Editorial: A News Roundup and 5 Questions on Doubling the Shoreline Setback in Old Lyme


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At September 9 meeting of the Town of Old Lyme Zoning Commission, board members introduced a text amendment – what board secretary Jane Marsh described as a “new philosophy” – to address “a trend of the coastline advancing on our town.”

This amendment would do two things:

  1. Increase the setback for new construction to 100 feet, doubling the current setback of 50 feet.

  2. Prohibit the Zoning Board of Appeals from granting a variance.

“Because that’s what the Zoning Board of Appeals is — it’s an individual, case-by-case basis. That might sound good but it results in a patchwork of outcomes,” said Jane Marsh. “So, some people get a yes and other people get a no. And that just doesn’t seem like the right way for a town that’s on the coastline with a lot of coastal development — we should be more deliberate about it.”

Zoning Chair Jane Cable, questioned the value of creating Tidal Waters Protection regulations if property owners could appeal for and be granted variances.

“Why work so hard to make a regulation only to have it varied?” asked Cable.

Pushback from other boards

This proposed text amendment has sparked strenuous opposition from the Town of Old Lyme Planning Commission, which voted unanimously that the change would be inconsistent with the Town Plan of Conservation and Development, and redundant given the existing Tide Waters Protection, Coastal Boundary, Flood Hazard Regulations and Coastal Zone Review. In an October 10 letter to Cable, the Planning Commission called the next text “in some parts unenforceable, arbitrary and contrary to what is considered established legal zoning practices.”

The text amendment sparked a rebuttal as well from the Town of Old Lyme Zoning Board of Appeals, given that the amendment was in part a reaction to variances granted by ZBA to the owner of 131 Shore Rd.

In a letter to the zoning commission, ZBA noted that the variances, which were approved unanimously, brought a nonconforming structure into FEMA compliance, reduced encroachment on tidal and coastal areas, and reduced non-conformity to tidal line and minimum setbacks.

ZBA also attached documents with comments received on September 7, 2016\, as part of a formal Department of Energy and Environmental Protection review, stating that “The application is to be commended for moving the new house further away from the southwestern tidal wetlands boundary to be located fully outside of the Velocity Flood Zone (VE14), the most dangerous of flood zones subject to direct wave action.”

To be sure, DEEP did express some concerns regarding the advisability of the retaining wall.

In addition, in an October 9 email to Cable Old Lyme Harbor Management Commission Chair Steven Ross requested that the zoning commission take no vote or action on the amendment prior to a November 12 meeting of OL HMC, asserting that the text changes regulate properties largely or entirely under the jurisdiction of his committee.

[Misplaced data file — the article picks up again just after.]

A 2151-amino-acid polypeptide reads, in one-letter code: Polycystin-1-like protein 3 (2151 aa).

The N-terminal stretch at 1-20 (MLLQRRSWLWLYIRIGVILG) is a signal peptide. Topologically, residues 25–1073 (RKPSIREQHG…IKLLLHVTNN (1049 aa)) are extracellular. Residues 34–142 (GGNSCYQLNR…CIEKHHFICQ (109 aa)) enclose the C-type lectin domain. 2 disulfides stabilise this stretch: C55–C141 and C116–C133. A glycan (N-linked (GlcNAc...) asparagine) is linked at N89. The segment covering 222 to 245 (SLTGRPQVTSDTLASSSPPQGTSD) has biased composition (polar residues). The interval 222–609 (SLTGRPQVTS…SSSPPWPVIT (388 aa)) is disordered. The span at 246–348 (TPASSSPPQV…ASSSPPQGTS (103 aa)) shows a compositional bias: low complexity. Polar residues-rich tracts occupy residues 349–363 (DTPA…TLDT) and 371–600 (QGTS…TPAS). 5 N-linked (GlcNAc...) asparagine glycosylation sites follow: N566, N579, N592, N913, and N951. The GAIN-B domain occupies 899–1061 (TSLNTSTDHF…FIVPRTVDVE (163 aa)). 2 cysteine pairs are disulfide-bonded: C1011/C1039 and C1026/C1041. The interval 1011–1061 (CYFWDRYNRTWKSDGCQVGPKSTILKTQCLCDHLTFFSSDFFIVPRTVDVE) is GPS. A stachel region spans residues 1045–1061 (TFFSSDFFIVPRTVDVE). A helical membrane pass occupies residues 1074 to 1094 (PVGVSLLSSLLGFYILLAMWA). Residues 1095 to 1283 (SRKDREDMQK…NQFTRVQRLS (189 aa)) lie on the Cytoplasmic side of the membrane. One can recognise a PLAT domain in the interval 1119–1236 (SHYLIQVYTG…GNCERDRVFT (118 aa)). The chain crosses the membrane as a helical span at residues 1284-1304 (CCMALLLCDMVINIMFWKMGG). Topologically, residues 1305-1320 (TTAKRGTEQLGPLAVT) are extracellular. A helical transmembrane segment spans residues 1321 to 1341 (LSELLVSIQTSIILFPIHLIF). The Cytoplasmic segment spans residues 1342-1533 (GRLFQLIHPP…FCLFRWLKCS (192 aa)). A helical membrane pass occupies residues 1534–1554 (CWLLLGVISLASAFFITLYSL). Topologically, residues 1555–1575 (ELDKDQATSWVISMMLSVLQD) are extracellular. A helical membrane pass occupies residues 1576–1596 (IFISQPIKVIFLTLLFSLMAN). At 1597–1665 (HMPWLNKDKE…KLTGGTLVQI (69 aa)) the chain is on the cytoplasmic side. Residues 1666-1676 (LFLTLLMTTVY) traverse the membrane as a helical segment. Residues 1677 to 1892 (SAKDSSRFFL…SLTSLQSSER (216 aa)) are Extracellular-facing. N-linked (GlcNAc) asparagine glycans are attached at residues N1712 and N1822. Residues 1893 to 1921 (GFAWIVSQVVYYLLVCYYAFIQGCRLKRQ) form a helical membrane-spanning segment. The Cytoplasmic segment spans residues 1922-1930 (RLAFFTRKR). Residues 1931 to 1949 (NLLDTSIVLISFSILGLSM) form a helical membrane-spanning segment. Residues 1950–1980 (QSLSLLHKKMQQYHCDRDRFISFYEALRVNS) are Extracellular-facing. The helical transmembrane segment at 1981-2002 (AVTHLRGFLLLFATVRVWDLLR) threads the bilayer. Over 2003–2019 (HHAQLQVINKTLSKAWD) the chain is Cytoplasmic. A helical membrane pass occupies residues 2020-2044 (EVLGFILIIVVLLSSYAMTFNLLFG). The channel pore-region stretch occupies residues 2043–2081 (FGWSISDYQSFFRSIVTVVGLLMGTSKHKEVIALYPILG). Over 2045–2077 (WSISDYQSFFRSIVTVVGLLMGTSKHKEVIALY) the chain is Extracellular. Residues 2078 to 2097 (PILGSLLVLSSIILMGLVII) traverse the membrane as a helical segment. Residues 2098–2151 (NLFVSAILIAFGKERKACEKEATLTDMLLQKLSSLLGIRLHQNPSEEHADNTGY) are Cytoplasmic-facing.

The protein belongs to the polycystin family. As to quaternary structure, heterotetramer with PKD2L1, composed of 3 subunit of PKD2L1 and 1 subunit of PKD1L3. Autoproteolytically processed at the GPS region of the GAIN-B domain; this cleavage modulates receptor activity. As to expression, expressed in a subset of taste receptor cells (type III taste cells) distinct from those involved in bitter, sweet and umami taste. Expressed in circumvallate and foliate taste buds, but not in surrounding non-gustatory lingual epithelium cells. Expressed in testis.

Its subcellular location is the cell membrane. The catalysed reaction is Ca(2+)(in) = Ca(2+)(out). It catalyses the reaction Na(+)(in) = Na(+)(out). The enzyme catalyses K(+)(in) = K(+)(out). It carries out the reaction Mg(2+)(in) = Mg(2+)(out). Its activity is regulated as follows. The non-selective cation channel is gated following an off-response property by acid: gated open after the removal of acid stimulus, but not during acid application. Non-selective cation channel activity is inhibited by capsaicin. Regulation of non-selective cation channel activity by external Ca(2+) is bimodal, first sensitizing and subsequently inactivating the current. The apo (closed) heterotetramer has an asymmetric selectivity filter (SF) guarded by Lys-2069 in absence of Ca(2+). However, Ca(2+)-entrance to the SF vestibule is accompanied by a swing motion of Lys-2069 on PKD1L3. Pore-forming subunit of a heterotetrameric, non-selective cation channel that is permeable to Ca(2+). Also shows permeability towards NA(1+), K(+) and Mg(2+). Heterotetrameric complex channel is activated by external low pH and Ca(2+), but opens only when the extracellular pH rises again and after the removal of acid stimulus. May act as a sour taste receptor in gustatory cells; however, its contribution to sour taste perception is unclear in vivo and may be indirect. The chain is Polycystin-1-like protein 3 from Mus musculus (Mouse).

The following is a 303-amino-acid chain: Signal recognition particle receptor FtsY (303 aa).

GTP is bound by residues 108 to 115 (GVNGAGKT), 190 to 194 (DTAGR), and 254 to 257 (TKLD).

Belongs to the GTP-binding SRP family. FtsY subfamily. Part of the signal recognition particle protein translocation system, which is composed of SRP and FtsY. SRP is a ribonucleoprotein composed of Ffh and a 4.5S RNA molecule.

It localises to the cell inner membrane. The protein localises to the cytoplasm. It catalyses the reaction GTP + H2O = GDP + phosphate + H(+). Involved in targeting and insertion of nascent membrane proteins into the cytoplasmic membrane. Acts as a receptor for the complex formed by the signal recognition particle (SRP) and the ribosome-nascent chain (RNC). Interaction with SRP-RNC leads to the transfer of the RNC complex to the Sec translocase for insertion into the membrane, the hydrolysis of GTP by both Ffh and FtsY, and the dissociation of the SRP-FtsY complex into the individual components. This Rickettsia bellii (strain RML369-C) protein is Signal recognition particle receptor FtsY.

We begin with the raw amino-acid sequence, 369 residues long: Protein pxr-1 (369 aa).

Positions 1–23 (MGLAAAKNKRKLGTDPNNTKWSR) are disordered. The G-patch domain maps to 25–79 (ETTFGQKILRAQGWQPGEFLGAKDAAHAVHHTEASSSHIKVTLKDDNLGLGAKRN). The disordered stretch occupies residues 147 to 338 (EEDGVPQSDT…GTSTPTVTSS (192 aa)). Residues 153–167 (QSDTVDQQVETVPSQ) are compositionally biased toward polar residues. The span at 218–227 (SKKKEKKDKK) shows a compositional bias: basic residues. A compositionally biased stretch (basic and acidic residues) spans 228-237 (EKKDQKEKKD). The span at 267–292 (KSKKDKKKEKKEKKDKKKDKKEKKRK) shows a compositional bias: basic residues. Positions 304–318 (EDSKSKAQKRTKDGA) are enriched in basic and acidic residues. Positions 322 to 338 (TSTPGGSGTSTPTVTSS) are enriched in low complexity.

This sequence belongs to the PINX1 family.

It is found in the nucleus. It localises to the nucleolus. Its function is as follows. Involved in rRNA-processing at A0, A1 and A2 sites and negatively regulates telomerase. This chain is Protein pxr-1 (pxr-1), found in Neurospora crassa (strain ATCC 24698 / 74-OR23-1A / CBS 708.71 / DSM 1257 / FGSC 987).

In the email, Ross also warned that the lack of referral to HMC could lead to a legal challenge that the approval process was faulty.  He also urged the zoning commission to notify marine businesses and affected property owners.

Our response

As a rule, we are supportive of regulations that better address issues of coastal resiliency and water quality. It is also true that the remarkable vistas over the coastal salt marshes provide almost incalculable value to a region that takes great stock in its century-old embrace of the arts community and conservation. For these reasons, as a superficial matter, the proposed text amendment holds some appeal, and certainly should generate a useful conversation about coastal development and resiliency.

But in each case, in my view, the Planning Commission, Zoning Board of Appeals, and Harbor Management Commission raise substantial concerns which demand point-by-point rebuttal prior to approving or taking action on the proposed text amendment.

I would also encourage the public and the Zoning Commission to consider the following questions and concerns:

  1. Although it is true that in certain situations towns prohibit variances for use, for example prohibiting commercial use in a residential area, it is concerning that the text amendment may prohibit any reasonable use of some properties within the expanded 100-foot boundary, and that by prohibiting variances, the amendment would amount in such cases to an illegal taking.  

  2. Because variances in effect act as ‘safety valves’ to protect towns from infringing on Fifth amendment rights prohibiting the seizure of property without compensation, has the commission considered instead limiting eligibility for a variance based on reasonable environmental standards? 

  3. If the Zoning Commission feels it appropriate to set a higher standard for variances, could they clarify how this standard would differ from the process outlined by the Zoning Board of Appeals for 131 Shore Road. Specifically, what standard applied by ZBA was inadequate in the view of members of the Zoning Commission?

  4. Has the zoning commission evaluated the potential added liability to the town from the text amendment change, particularly in light of a June 2019 U.S. Supreme Court decision, Knick v. Township of Scott, Pennsylvania, which allows property owners to seek redress in the federal courts on the basis of Fifth amendment rights without first challenging a taking in state court?

  5. Inevitably, the possibility of illegal takings requires at the very least an opportunity for the public and board members to review a detailed map showing the revised boundary, and a clear list of properties affected. It also requires sufficient notice and opportunity for affected property owners to respond. To date each of these steps appears lacking.